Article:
What is hip impingement?
Hip impingement or Femoro-Acetabular Impingement (FAI) occurs when the bones of the hip joint impact each other where they shouldn’t. Normally the femur (which forms the ball in the hip joint, and goes down as the thigh bone) and acetabulum (which forms the socket of the hip and is part of the pelvic bone) move smoothly in the hip joint. In some hips the shape of the ball or socket or both means that they impact against each other abnormally during movement.
This impaction may cause pain. The abnormal shape may prevent movement and cause hip stiffness. The contact may damage the hip labrum and the cartilage in the acetabulum next to the labrum. However, many people have impingement without ever having pain or problems from it, or even knowing about it.
What are the signs of hip impingement?
Hip impingement may cause stiffness and groin pain. Some patients will have no symptoms at all. The impingement usually occurs as the hip is bent up and rotated inward (i.e. heel goes out, toes go in). This movement may be limited or painful.
What is the treatment for hip impingement?
Science has been unable to prove that fixing hip impingement can prevent problems like arthritis down the track. Treatment is only required if there is pain or stiffness causing problems now. If the pain has come on recently after sport or an injury then rest, anti-inflammatory medication and avoiding the position of discomfort can settle it down effectively.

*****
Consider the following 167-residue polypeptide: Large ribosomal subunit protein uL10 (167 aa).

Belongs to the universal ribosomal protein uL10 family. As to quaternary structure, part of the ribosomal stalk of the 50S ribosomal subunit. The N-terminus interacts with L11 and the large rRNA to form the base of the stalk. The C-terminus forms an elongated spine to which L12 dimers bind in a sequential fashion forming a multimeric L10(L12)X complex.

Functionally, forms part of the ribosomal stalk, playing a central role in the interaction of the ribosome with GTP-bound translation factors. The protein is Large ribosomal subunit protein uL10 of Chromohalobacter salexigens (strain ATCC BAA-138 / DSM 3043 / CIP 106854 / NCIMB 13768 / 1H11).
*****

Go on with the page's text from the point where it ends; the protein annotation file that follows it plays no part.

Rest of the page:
If the pain is longer term or doesn’t settle, or always comes back on with a particular sport or activity then physiotherapy may help by stretching and strengthening the muscles around the hip and improving the pelvis position and muscle control.
Hip arthroscopy can remove the abnormal bone and repair any damage it has caused (e.g. a labral tear). It is effective in reducing pain and improving movement; we hope that removing the impinging bone will degrease arthritis down the track, but that has not been proven.
What is the hip labrum?
The labrum (LAY-brm) of the hip is a rim of cartilage around the edge of the socket which makes the socket deeper and helps keep the head of the femur (ball of the joint) sealed in it. On the inside surface it forms a smooth continuation of the cartilage of the socket.